When I read this one, I took it to be that Blondie and Dagwood are calling into question the quality of the sundaes, not that the kitchen staff is looking to take some sort of vengeful measure, but that they feel it will be of low quality, as they had to make suggestions to improve the chef's other recipe.

  • 2
    +1 although I think Robusto's answer is probably the intended thought process, this is a 100% plausible explanation. For a similar joke, look up a joke about engineering teachers sitting on a plane their students built.
    – Jeutnarg
    Jan 18, 2018 at 22:11
  • Perhaps this is what the chef did with the shrimp scampi? (put it in the sundaes?)
    – BradC
    Jan 18, 2018 at 22:48
  • 5
    It's plausible, but MUCH less so given that there's nothing to indicate they also refused to finish eating their entree (or that the ability to scoop ice cream is somehow related to the quality of the recipe for a shrimp dish). Jan 18, 2018 at 22:59
  • 5
    Dagwood's facial expression and dialogue in the first panel appears to be positive. His attitude changing in the second panel doesn't make sense if it's due to something he was already aware of, such as the quality of the scampi. Jan 19, 2018 at 19:37
  • But it's only the idea of potential vengeance that makes it funny. Jan 21, 2018 at 10:07

I don't think this is anything to do with the English language. The words are perfectly clear, however they don't make sense when put together like that.

The waiter's words are not obviously sarcastic.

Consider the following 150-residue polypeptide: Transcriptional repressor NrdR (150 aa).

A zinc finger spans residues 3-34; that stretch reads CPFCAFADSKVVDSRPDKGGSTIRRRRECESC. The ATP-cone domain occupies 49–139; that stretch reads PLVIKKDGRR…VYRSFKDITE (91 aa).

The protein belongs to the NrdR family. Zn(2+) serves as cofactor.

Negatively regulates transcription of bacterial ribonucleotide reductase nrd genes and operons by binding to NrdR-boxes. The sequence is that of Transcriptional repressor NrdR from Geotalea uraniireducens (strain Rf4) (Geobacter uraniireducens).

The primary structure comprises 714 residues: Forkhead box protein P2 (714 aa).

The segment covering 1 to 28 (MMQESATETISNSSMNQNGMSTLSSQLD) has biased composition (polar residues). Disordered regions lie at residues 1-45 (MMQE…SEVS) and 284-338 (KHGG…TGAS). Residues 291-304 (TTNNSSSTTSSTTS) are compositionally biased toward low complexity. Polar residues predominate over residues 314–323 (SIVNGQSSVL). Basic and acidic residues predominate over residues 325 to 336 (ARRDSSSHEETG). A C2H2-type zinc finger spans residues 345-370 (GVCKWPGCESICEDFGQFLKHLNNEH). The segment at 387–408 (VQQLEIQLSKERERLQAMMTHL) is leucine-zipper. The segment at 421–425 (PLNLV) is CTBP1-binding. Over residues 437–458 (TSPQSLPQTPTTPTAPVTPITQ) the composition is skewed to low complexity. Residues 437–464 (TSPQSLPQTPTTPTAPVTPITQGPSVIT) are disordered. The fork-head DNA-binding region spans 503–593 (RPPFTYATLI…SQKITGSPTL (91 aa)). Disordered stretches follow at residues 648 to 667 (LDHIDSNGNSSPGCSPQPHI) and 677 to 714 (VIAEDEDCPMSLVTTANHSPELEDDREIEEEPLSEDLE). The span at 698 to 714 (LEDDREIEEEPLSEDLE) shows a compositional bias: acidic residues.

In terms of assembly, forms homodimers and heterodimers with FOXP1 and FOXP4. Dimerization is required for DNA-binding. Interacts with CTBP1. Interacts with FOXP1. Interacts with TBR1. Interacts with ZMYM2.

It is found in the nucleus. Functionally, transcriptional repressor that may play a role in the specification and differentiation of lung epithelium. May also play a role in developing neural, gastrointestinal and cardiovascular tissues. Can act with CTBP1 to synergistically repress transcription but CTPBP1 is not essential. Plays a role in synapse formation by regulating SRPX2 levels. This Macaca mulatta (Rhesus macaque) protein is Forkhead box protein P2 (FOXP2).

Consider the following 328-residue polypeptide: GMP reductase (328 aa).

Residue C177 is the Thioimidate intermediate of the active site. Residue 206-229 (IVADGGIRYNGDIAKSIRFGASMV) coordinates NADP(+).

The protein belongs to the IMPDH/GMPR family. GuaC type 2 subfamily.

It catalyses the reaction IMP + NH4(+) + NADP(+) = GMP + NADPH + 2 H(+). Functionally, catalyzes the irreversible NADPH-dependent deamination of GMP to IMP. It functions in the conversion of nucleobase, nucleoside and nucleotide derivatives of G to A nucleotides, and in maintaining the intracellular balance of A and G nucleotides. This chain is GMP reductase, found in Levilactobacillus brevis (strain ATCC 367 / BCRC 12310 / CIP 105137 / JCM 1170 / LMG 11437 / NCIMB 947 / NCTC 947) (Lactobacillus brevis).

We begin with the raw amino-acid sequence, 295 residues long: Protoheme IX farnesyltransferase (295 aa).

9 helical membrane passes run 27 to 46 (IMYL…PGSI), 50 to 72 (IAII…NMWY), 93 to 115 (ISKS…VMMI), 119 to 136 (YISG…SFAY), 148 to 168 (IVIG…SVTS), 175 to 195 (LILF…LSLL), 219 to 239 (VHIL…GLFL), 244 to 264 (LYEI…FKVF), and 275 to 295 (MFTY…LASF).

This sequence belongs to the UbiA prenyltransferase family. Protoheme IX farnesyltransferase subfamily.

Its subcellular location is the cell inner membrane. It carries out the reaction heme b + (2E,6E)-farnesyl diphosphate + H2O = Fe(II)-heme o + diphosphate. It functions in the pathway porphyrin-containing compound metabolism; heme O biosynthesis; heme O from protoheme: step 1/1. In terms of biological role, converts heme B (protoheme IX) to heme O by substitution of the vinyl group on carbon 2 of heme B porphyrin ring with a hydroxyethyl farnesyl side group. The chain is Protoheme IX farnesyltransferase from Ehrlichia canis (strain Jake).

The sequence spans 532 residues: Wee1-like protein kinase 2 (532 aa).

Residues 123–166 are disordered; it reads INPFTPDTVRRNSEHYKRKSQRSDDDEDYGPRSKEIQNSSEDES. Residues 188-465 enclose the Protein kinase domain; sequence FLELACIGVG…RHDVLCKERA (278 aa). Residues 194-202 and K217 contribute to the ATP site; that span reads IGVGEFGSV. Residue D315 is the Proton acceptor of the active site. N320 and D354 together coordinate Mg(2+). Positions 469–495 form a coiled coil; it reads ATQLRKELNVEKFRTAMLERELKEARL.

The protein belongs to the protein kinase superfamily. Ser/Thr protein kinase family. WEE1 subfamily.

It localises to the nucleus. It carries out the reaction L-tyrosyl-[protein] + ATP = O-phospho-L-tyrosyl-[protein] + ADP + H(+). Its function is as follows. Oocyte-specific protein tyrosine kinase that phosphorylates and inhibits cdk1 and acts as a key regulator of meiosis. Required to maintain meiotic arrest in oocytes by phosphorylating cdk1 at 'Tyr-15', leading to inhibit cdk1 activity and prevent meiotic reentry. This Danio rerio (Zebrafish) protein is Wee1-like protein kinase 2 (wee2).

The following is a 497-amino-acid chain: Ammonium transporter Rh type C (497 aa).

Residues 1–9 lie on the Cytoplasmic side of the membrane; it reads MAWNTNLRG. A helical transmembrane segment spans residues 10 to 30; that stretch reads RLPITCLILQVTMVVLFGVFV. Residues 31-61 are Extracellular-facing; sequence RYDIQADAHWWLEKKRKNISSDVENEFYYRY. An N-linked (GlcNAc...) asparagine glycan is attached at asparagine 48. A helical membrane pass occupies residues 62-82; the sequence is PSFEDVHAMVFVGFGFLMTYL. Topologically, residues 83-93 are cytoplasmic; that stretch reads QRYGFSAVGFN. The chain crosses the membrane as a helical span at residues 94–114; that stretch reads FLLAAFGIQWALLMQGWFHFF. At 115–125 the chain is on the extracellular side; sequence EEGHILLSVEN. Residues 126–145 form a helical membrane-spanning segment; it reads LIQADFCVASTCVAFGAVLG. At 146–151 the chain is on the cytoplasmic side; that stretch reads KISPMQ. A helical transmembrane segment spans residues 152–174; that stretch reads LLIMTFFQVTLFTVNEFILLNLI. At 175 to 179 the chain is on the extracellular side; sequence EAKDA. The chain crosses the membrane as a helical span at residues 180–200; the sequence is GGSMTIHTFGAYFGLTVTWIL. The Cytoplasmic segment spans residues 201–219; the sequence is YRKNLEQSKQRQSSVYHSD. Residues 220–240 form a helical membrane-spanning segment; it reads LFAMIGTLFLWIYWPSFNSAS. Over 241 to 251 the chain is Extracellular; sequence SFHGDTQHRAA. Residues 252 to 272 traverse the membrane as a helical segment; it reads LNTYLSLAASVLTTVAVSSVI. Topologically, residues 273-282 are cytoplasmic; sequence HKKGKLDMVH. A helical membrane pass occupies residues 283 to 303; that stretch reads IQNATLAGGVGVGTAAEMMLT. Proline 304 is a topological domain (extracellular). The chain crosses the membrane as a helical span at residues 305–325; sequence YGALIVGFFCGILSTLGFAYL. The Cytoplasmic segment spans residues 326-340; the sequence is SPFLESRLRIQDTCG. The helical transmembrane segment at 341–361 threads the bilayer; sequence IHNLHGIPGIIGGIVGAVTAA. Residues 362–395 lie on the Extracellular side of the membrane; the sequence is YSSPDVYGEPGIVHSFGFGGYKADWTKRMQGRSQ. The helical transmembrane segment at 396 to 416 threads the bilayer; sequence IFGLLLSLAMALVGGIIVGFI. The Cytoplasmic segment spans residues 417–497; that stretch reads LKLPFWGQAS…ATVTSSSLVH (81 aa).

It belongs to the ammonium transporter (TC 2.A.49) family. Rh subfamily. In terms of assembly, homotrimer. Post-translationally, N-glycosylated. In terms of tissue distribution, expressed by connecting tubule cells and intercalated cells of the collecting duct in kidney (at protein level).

Conceivably the couple made useful suggestions and the chef appreciated them. The "punch line" makes no sense to me. If the waiter had brought out a single pea on a plate, then it would make sense.

Why doesn't the couple want to eat the dessert in this comic strip?

There is nothing in the words to indicate that. It is a mystery. If you were highly paranoid, and thought that if you made suggestions for how to improve the meal, the chef would spit into your food and then offer you a free dessert, then maybe. But I think that is a long bow to draw.

  • 3
    To say "it is a mystery" after it's been thoroughly answered several times seems odd. Jan 19, 2018 at 16:26
  • @maxathousand It remains a mystery to me and a number of other commenters. A plausible explanation has been proposed but without the script writers input or other in universe clues it remains just a plausible explanation.
    – KalleMP
    Jan 21, 2018 at 15:35
  • 1
    @KalleMP That’s fair, but I think the subtleties might be cultural. As mentioned in other answers, there is a very common cliche in America that food service employees will taint your food if you’re not a pleasant customer. In America, offering criticism of a chef’s dish would likely not be taken well at a nice restaurant. This comic strip circulates in America, so I think these are the “in universe clues” that are necessary for this punchline. Jan 21, 2018 at 17:55
  • @maxathousand I agree with the explanation but do not think it is sufficiently suported by the dialogue and pictures. Given the universe I can understand Blondie not wanting to eat it but fail to see why Dagwood would not, being that he does have a healthy appetite and is not the sharpest pencil. It would be rather funny if he was already tucking in when Blondie makes her reservations clear.
    – KalleMP
    Jan 21, 2018 at 20:12